Panettone’s origins trace back to the 15th century, when it constituted a luxurious dessert as it was made with wheat flour, an expensive product of the times. The myth says that the noble man Ughetto fell in love with Adalgisa, a baker’s daughter, but because she belonged to a lower social class, the young men’s parents forbid him to marry her. To keep seeing her, Ughetto secretly got a job at the bakery. One day he bought butter and sugar and added them to the bread dough. And so Panettone was born. Is this story true? We will have to investigate it another time…
We all must have seen or tasted a British fruit cake and a Panettone… but what about Kransekake? It is a festive, impressive dessert served at celebrations, weddings and on Christmas in Norway, Sweden, Finland and Denmark. Kransekake in Norwegian means wreath-cake. The dessert is made with wreaths placed on top of each other to form a cone. On Christmas this cone resembles a Christmas tree and is respectively decorated.
To be exact, we read that Kransekake consists of eighteen shortbread rings with a size gradually diminished. The dough is made with almond flour, powdered sugar and egg whites. The baked rings are stacked in a pile and hold together thanks to royal icing, which works as a glue and as decoration at the same time.
The origin of Kransekake seems to be a mystery, but it possibly has a connection to Greece! This was quite unexpected… We found that it is possibly linked to Crete and this is why: Kransekake’s ancestor is overflødighetshorn which means cornucopia. It was a Kransekake horizontally placed and filled with chocolates and sweets.
Cornucopia is an object of the Greek mythology: it belonged to Amalthea, the goat that fed Zeus. When Zeus broke one of her horns, in order to to make amends, he created a mythical object that could get filled with anything one wished for. So, cornucopia became the symbol of abundance. How from Greek mythology in ended up in Scandinavian patisserie, that is another matter we will have to put on our list for future research.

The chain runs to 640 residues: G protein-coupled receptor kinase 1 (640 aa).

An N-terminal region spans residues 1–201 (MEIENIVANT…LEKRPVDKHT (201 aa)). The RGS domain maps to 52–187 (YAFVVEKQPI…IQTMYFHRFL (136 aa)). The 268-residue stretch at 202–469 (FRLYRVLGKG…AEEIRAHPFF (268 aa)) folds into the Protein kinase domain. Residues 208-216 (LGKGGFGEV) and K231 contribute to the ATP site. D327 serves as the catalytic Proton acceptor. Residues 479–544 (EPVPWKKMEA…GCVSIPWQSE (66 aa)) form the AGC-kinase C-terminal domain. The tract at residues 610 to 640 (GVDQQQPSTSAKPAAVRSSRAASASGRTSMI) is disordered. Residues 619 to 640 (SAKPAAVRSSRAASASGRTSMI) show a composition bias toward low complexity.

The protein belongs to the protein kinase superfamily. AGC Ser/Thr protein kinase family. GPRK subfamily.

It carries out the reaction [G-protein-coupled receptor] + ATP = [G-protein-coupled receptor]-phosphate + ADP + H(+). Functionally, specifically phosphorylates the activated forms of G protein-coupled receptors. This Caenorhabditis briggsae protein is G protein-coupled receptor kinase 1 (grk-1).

All Christmas cakes looked amazing! So, in our own we decided to have something of each… From Greece we got the local products: extra virgin olive oil from Aulis, Evia and handmade strawberry jam with mint and pepper from Domokos Plateau, Fthiotida. From the British Christmas Cake we took inspiration for the winter decoration and the spices, while from the Italian Panettone we borrowed the candied fruit and the nuts. Kransekake played its role too, as it opened our appetite even more!
Eva’s Spice Cake
Every year on Christmas we bake this cake for Mrs Eva with love!
Ingredients for the spice cake
|Olive oil||75 ml|
|All-purpose flour (sifted)||150 gr|
|Baking powder||2 tsp|
|Heavy cream||110 ml|
How to make the spice cake
Put the olive oil and sugar in a bowl and whisk with a mixer for 2-3 minutes. When it gains the consistency of wet sand, add the eggs one at a time and the heavy cream, whisking constantly. Add the solids and beat until having a smooth mixture. It will be quite liquid, but don’t worry.
Fill a cake mold and bake in a preheated oven at 175°C for 50-55 minutes, or 25 minutes if using individual molds. As soon as the kitchen smells of Christmas spices it will be ready!
Ingredients for the strawberry frosting
|Cream cheese||200 gr|
|Powdered sugar||100 gr|
|Strawberry jam||2 tbsp|
How to make the strawberry frosting
Place the cream cheese (at room temperature) and powdered sugar in the mixer bowl and cream for five minutes. Add the jam and whisk to incorporate. If you want the frosting to be more firm, add some powdered sugar. Fill a pastry bag and garnish your cake.
And now our favourite time: decorating the cake… Small branches for Christmas trees, walnuts and crunchy bran sticks for a natural scene and some powdered sugar for snow. A great gift for the holidays that you will love to make, be proud of and of course devour!
We warmly thank Ellinoekdotiki publishing for the book they offered us, as well as Dolopia and Aulis companies that send us their products to support our sweet Christmas creations. Happy holidays to everyone!